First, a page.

WWII served as a launching pad for Alcan and its aluminium production as aviation had become a key to warfare... and what material is widely used in airplane construction? Aluminium, an innovative, light and durable material! That period in history was therefore a turning point for the industry as expansion, modernization, and new power dams became necessary. Of course, the economic boom created by the war was beneficial to the region and employment, population and business development were all on the rise.
On the other hand, war also means sacrifices. Many young men were lost to their families because of the war. Every family (or almost) has a story to tell; self-mutilation to avoid the draft, hurried marriages and escapes into the back country. Today, one of the hiding places is open to visitors, in the town of Desbiens in the Lac-Saint-Jean area: it is a cave called Caverne du Trou de la Fée.
The power of a people
Over a distance of more than 160 km (99 miles) and an area of 3,900 km2 (nearly one million acres), a fire that started in a section of felled trees in Saint-Félicien set the Saguenay–Lac-Saint-Jean region ablaze. The wind was particularly strong on that May 19, 1870 ; it propagated the destructive force “faster than a racing horse”. Following the tragedy, 555 families were homeless, having lost everything they owned (farms, animals, harvests, etc.), and 146 others had major losses. Stretched out between Saint-Félicien and La Baie, those 700 families made up about 30% of the population. Despite all that, only five lives were lost.
The night of May4, 1971, was a clear illustration of the importance of a development plan for an urban area. The village of Saint-Jean-de-Vianney was the site of a dreadful landslide, leaving a hole which covered 32 hectares in area. Infiltration of rainwater and soil instability led to the destruction of about 40 homes and buildings, and killed 31 people. The village was closed and the remaining citizens were relocated..
At the end of July that year, enormous rainclouds covered the Saguenay area and not a breath of wind around to scatter them. Between July 19 and 21, more than 260 mm of rain fell (1 cm of water every 2 hours for 50 hours). The effect was that reservoirs and dykes overflowed (the mechanisms of some did not function due to faulty maintenance) and parts of towns and some entire villages were flooded. Fifty municipalities were affected, from Lake Kenogami to L’Anse-Saint-Jean. More than 16,000 people had to be evacuated, and 500 homes were completely destroyed, while 1,200 others were severely damaged. Two young children were killed in a landslide, trapped in the basement of their home as the mud buried it
Education and Government
During the 1960s in Québec, we witnessed vast modifications to the structure of the educational system. The Cégep system (Collèges d’enseignement général et professionnel) is put in place, along the Universités du Québec network. In the Saguenay–Lac-Saint-Jean region, four Cégeps and one university were established. Each educational facility was given the opportunity to develop specific programs of regional portent or that were only offered in the region. The University today offers highly specialized programs which set it apart from other universities.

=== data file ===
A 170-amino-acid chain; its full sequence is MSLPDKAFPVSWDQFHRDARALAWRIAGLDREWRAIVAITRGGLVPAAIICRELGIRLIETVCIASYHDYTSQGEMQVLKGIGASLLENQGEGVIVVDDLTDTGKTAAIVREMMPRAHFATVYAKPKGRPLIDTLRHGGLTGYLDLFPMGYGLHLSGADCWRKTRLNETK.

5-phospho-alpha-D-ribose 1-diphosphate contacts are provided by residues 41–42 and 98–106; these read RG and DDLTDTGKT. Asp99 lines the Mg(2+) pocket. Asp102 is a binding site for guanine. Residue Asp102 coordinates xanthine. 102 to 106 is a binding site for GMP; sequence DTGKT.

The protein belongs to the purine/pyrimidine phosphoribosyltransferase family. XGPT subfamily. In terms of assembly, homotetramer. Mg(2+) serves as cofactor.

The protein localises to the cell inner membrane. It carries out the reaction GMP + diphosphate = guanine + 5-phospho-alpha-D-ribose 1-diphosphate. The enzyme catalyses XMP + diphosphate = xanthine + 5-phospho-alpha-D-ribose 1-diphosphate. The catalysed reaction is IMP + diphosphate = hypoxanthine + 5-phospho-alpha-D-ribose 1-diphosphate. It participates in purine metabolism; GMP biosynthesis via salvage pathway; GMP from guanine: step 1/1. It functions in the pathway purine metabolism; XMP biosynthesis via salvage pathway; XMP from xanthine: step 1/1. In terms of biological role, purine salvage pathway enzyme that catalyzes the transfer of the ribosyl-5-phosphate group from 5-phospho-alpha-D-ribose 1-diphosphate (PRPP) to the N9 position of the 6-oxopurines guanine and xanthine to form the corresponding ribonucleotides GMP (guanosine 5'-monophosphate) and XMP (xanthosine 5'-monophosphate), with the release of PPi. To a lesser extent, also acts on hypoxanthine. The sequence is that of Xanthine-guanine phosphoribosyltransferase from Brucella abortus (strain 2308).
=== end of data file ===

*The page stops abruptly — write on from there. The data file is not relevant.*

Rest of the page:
Restructuring was not limited to education in Québec, municipal and regional gestion were also given new mandates. Economic and demographic developments gave rise to Municipalités Régionales de Comté (MRC), or Regional County Municipalities, school boards, and municipal mergers. The last and most encompassing, which caused so much controversy in 2002, was the merger of the three largest municipalities in the Saguenay region: Jonquière, Chicoutimi, and La Baie, along with four of their smaller neighbours, Laterrière, Shipshaw, Lac Kénogami, and Canton Tremblay. The new agglomeration is now called Saguenay, the 6th largest city in the province.
Rivalry or complementarity?
When one talks about parish-pump in Saguenay–Lac-Saint-Jean, it is not just a popular expression or administrative rivalry: during the construction of the Saint-Félicien church and presbytery, rumours circulated that not only was a church to be built in Saint-Félicien, but a cathedral. The Vatican seemed hesitant regarding the location of the cathedral, Saint-Félicien or Chicoutimi. Lac-Saint-Jean communities were counting on this development because, in 1870, a diocese and cathedral meant employment, population growth. Finally, the decision favoured Chicoutimi and, in 1878, the Chicoutimi Diocese was officially opened. The decision left a bitter taste in the mouths of Lac-Saint-Jean residents for years, and parish priests were loud and clear on the issue.
When in Saint-Félicien, take a close look at the presbytery, when it was being built, although modest in size, expansion and the addition of an upper storey were planned for the coming of the diocese.
Over time, the rivalry gave way to other concerns. While there is sometimes a bit of tension between the Lake and Saguenay areas, we think in terms of complementarity with each other. The fertile Lac-Saint-Jean lands generate jobs and food and its large water basin is ideal for hydroelectric development. In the Saguenay area, with its large urban centre, manufacturing and transformation industries play a major role in the lives of residents. On all sides, water and forest are bearers of resources, jobs, as well as tourist attractions.
When they arrived, Europeans named the native people they found here “Montagnais”, because the region is surrounded by mountains, the tail of the Laurentide system called “La Lionne” (the lioness). In their own language, the Montagnais call themselves Ilnu (singular) or Ilnuatsh (plural), meaning “Human being(s)”; the family group which inhabited the Saguenay–Lac-Saint-Jean region bore a second name, Kakouchak, meaning porcupine. Pekuakami (flat lake) was the meeting place of many Ilnuatsh families living in the Nitassinan territory (north shore of the St. Lawrence River, shores of Lake Saint-Jean, all the way to Labrador and Shefferville). Mashteuiatsh, the name of the Lac-Saint-Jean reserve, means “where there is a point of land”. Long before it became what we have known since 1856, that point of land was, for the Ilnuatsh, a much visited place. The community bore different names throughout its history; known as Ouiatchouan until 1985, when it was renamed Mashteuiatsh... it was also called “Pointe-Bleue” for a long time.